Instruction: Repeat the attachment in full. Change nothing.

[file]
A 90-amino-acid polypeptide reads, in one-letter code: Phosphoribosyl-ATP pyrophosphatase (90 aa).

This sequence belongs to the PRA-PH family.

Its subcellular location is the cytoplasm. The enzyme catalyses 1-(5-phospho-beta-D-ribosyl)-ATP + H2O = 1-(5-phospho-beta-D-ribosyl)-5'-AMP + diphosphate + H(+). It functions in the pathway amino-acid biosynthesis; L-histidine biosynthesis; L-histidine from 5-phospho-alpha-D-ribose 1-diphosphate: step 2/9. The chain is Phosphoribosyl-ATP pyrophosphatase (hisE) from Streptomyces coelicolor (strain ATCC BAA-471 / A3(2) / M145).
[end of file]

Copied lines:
A 90-amino-acid polypeptide reads, in one-letter code: Phosphoribosyl-ATP pyrophosphatase (90 aa).

This sequence belongs to the PRA-PH family.

Its subcellular location is the cytoplasm. The enzyme catalyses 1-(5-phospho-beta-D-ribosyl)-ATP + H2O = 1-(5-phospho-beta-D-ribosyl)-5'-AMP + diphosphate + H(+). It functions in the pathway amino-acid biosynthesis; L-histidine biosynthesis; L-histidine from 5-phospho-alpha-D-ribose 1-diphosphate: step 2/9. The chain is Phosphoribosyl-ATP pyrophosphatase (hisE) from Streptomyces coelicolor (strain ATCC BAA-471 / A3(2) / M145).